According to Kinder Morgan, an estimated 288 tankers (576 transits) will leave Westridge Terminal by 2016, up from 71 tankers (142 transits) in 2010. This translates to more than one tanker per day transiting our region's front yard. The risks posed by oil tanker and barge activity here are poorly understood. However, one does not have to look very far to get a sense of the myriad concerns.
Last year, the federal Auditor General expressed concern about risks, gaps and inadequacies in Canada's marine oil spill response system. The audit found that current spill response capacity by Transport Canada, Environment Canada, and the Coast Guard is insufficient to respond to spills in any of Canada's oceans. In addition to these limitations, the U.S./Canadian Transboundary Spill Planning and Response Project Workgroup found that agencies on both sides of the border are ill-prepared to deal with oil spills. The final report contained over 130 recommendations for improvement.
Yet, even with better response capabilities, most oil from marine spills is never recovered.
This implies significant risk to ecosystems throughout Georgia Strait,
the Fraser estuary and the Gulf Islands. These areas include wild
salmon populations, migratory birds on the Pacific flyway, important
shellfish beds, and the habitats of many rare, threatened or endangered
marine and coastal species.
One example of this risk is the overlay of the tanker route onto large sections of the critical habitat for Canada's endangered southern resident killer whales. The southern residents are a small population hindered by previous loss of individuals that make them vulnerable to chance circumstances. Dropping birth rates, increasing death rates or random events like disease, food shortages or oil spills can be irreversible. A similar situation existed in Prince William Sound in 1989 when the Exxon Valdez hit Bligh Reef with two populations of killer whales in the vicinity. In one population, 14 of the 36 resident whalesdied following the spill. Twenty years later, the pod has still not recovered. In the second population, five breeding females died. Now, with no reproducing females and only males left, this population is going extinct.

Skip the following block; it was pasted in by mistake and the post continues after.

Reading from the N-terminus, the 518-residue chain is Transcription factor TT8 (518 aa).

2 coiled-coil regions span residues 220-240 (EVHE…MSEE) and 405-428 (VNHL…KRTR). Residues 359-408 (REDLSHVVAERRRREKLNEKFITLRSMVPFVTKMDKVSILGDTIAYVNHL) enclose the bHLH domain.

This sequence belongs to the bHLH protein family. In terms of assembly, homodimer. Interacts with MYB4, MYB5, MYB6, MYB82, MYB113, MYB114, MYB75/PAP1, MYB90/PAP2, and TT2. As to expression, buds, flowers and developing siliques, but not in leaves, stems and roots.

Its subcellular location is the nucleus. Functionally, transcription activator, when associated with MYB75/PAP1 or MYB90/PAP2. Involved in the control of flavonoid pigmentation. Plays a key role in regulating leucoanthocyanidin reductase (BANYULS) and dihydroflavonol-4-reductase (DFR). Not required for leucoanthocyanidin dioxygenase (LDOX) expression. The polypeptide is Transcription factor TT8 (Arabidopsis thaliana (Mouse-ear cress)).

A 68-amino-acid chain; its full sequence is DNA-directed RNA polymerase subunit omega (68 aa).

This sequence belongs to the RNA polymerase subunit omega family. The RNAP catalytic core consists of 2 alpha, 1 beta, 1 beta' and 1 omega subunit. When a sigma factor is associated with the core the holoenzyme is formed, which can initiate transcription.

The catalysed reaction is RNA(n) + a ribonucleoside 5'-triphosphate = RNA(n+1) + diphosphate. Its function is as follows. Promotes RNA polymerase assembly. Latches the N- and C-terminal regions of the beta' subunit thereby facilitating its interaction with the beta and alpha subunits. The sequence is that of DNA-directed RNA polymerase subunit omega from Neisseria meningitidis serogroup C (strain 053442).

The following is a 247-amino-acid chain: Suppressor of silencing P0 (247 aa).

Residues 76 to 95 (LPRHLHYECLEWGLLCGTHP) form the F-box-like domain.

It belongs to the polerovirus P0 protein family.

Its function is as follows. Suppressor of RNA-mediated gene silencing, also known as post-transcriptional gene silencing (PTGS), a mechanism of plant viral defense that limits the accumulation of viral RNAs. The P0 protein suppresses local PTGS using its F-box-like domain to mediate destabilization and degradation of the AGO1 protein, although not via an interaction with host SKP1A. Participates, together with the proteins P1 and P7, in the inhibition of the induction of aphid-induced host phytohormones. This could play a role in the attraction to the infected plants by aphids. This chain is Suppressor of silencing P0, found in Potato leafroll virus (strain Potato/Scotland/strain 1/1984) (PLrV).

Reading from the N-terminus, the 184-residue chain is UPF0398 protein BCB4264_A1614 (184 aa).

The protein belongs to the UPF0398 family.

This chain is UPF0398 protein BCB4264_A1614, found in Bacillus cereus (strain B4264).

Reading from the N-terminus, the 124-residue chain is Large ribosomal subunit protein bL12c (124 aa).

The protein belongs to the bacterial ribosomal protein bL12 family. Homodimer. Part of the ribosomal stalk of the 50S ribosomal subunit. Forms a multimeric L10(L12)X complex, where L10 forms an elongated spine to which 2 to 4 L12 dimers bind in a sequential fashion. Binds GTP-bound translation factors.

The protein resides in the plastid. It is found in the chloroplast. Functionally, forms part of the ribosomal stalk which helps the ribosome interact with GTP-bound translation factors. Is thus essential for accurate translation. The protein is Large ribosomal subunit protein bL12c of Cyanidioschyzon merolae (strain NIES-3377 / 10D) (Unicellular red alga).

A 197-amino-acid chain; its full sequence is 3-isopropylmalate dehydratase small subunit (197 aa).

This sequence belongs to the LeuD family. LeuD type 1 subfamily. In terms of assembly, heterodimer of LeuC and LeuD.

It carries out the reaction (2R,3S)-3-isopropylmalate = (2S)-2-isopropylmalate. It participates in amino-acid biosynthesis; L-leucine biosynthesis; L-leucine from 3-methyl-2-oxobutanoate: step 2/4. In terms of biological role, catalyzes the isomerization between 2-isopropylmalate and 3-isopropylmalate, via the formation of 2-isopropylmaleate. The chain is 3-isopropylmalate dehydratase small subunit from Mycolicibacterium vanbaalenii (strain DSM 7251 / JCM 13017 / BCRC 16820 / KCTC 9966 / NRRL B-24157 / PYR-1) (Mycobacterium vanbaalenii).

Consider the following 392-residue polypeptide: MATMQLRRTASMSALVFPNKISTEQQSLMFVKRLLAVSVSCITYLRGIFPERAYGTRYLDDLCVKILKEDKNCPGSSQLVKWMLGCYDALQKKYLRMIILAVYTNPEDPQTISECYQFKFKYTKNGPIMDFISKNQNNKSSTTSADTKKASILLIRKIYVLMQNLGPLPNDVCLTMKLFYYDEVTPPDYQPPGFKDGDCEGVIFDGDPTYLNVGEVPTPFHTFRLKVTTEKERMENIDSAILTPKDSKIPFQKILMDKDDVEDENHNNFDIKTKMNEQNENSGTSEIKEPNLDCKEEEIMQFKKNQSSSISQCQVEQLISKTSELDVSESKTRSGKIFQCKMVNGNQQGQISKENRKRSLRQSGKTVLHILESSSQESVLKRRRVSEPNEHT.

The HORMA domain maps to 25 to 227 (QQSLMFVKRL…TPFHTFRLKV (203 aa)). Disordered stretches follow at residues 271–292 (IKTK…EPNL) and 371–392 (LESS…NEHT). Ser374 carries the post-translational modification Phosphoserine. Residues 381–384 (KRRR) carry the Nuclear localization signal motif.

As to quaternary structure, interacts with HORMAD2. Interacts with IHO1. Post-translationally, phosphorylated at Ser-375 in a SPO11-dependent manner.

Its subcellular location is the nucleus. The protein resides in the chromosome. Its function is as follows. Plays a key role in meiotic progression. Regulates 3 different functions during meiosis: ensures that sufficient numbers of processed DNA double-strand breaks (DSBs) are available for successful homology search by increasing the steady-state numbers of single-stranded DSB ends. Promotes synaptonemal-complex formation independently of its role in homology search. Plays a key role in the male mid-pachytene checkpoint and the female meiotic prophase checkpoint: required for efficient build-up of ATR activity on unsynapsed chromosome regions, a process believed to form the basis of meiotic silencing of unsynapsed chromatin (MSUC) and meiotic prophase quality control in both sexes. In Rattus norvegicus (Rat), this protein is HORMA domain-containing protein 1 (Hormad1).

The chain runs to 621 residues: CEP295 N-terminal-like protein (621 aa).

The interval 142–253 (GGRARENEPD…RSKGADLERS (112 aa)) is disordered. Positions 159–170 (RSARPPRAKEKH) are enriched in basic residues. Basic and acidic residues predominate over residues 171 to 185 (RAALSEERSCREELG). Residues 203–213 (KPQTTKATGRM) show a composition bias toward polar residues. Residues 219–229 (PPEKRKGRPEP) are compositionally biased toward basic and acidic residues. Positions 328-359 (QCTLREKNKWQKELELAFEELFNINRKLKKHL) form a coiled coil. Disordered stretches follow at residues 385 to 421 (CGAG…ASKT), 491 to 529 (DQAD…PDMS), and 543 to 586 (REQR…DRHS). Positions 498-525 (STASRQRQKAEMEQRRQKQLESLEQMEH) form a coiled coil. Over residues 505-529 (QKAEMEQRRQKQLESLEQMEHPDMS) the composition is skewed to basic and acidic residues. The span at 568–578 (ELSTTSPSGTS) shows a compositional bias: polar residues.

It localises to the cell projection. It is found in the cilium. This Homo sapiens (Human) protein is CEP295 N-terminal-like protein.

The increased presence of tankers also brings concerns of physical and acoustic disturbance to killer whales. Physical and acoustic disturbance are two of the four threats, along with food quantity and quality, identified by Canada's killer whale scientists as reasons for their endangered status. Increased tanker activity could also potentially impact a geographically distinct cross‐border population of grey whales termed the Eastern North Pacific‐Southern Group, which are currently listed under the federal Species at Risk Act.
The impacts of increased oil tanker traffic must also be considered within the context of cumulative stresses that local ecosystems and wildlife are already under. The Georgia Basin is an ecologically fragile region under intense pressure. These pressures have already had measurable impacts on water and air quality, as well as habitat quality and habitat availability for fish, birds and mammals. Additionally, changes to ecosystem function and processes within these waters -- such as shifts in marine food webs and increasing ocean stratification -- are a growing concern. Chronic oiling and spills will only exacerbate the declining health of the region.
This article was co-authored by Misty MacDuffee, a
biologist with Raincoast Conservation Foundation and chair of the Gulf
Islands Alliance. A version of this article previously ran in the
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